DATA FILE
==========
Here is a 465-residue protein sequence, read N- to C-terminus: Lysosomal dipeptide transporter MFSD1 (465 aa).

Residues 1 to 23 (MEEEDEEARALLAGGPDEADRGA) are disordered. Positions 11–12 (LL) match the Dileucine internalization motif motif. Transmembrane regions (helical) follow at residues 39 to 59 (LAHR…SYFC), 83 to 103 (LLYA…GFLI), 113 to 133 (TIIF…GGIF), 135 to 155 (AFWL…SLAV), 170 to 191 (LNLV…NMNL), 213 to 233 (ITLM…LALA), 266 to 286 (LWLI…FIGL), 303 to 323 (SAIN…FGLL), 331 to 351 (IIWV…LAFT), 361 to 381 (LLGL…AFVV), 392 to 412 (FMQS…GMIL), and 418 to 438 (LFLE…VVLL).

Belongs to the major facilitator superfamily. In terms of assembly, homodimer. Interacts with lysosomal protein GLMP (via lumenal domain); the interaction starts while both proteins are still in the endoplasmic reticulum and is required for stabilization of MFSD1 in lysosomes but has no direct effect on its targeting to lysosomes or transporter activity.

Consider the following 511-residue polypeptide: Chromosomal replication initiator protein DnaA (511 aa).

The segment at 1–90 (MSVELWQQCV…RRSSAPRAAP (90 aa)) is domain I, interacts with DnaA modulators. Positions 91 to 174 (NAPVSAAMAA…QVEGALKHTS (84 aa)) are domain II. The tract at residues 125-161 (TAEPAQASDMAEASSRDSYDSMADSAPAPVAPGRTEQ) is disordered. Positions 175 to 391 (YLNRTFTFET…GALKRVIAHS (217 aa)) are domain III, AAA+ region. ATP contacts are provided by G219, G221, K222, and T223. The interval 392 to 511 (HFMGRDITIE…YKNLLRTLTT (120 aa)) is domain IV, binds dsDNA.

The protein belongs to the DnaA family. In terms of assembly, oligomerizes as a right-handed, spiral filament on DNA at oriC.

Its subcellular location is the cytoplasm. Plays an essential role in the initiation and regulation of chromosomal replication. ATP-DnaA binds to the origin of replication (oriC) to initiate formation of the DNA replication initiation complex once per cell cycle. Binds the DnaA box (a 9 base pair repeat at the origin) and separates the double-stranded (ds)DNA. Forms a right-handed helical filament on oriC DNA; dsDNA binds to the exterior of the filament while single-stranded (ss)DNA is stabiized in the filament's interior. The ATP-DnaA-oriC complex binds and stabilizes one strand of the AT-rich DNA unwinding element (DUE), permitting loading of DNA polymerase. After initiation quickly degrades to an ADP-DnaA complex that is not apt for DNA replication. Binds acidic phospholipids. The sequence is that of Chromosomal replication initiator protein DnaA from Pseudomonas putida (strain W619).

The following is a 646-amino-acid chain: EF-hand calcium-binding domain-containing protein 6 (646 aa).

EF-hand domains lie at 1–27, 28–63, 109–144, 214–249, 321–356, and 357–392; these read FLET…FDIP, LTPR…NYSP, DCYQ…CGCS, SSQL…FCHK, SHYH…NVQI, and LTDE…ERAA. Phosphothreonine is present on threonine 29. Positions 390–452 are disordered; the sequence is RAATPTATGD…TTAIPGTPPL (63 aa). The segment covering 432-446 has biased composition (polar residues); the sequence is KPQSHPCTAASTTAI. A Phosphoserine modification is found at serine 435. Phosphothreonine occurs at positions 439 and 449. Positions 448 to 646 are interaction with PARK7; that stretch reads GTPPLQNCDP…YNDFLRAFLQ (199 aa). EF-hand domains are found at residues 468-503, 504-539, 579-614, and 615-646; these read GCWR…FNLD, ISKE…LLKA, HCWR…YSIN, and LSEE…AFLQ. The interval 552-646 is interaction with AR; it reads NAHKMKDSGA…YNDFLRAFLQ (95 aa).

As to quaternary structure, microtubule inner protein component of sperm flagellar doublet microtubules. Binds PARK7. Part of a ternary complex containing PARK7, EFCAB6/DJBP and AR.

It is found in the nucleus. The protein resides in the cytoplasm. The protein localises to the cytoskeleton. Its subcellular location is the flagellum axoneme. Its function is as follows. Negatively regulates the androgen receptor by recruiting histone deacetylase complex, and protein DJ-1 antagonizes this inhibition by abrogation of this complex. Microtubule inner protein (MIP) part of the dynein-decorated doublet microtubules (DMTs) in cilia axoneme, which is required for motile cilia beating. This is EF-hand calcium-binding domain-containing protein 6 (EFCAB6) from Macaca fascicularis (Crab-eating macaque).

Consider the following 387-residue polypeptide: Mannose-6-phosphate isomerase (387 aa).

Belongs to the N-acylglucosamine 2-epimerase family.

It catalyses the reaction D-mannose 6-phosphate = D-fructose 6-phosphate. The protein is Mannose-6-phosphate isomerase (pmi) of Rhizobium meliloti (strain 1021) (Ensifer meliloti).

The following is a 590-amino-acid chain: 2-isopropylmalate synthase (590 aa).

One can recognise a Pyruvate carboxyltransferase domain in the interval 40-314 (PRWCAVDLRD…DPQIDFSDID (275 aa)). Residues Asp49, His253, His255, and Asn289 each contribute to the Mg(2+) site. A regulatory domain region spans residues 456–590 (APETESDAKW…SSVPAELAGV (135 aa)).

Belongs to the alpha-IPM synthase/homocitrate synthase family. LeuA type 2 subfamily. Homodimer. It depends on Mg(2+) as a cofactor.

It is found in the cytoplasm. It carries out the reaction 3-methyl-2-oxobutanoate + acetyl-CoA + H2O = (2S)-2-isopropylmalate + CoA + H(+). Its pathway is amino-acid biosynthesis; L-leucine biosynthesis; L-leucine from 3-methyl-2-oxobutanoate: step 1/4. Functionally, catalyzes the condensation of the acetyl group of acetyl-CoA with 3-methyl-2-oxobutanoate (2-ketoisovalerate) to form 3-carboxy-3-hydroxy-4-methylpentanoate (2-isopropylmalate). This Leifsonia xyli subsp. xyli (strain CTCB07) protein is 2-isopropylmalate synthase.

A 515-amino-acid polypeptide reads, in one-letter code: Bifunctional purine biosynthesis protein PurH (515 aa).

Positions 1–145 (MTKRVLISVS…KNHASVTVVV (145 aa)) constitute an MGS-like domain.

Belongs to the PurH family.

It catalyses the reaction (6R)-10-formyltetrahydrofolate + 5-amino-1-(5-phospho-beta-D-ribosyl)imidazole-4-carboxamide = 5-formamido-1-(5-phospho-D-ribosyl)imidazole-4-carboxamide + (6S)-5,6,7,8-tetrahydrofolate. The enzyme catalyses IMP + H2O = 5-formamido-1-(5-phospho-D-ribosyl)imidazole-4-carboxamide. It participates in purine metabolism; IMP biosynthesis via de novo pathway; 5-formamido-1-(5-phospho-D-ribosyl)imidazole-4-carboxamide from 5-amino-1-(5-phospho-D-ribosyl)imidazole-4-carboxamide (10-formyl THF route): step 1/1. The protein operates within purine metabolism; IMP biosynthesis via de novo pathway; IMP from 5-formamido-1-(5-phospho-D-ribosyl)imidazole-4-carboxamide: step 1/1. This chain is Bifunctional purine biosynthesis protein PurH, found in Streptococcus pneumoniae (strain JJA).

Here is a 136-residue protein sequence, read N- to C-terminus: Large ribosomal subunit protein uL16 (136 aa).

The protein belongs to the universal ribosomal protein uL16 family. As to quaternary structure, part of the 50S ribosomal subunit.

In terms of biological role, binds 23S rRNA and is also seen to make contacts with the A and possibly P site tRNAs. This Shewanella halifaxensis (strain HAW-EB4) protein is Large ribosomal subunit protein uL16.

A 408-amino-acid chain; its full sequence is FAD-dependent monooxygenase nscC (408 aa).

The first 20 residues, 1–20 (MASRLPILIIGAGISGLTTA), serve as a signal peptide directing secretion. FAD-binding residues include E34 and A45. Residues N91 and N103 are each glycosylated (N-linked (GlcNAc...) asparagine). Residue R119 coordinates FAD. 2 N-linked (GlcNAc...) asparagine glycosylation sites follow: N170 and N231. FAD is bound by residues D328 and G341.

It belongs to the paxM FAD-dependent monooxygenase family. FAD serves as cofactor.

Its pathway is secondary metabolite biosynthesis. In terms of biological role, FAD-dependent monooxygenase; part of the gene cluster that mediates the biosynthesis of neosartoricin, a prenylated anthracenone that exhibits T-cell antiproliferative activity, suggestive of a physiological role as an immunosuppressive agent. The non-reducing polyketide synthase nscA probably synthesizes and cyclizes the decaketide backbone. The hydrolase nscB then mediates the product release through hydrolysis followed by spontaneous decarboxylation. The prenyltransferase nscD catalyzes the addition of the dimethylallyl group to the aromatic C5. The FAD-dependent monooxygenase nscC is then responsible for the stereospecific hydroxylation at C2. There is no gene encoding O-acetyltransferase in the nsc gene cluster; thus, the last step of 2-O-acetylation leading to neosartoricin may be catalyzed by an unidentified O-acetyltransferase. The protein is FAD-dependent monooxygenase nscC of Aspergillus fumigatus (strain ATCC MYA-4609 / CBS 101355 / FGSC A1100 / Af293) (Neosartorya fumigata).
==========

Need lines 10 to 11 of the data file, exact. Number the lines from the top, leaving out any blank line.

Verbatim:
As to quaternary structure, microtubule inner protein component of sperm flagellar doublet microtubules. Binds PARK7. Part of a ternary complex containing PARK7, EFCAB6/DJBP and AR.

It is found in the nucleus. The protein resides in the cytoplasm. The protein localises to the cytoskeleton. Its subcellular location is the flagellum axoneme. Its function is as follows. Negatively regulates the androgen receptor by recruiting histone deacetylase complex, and protein DJ-1 antagonizes this inhibition by abrogation of this complex. Microtubule inner protein (MIP) part of the dynein-decorated doublet microtubules (DMTs) in cilia axoneme, which is required for motile cilia beating. This is EF-hand calcium-binding domain-containing protein 6 (EFCAB6) from Macaca fascicularis (Crab-eating macaque).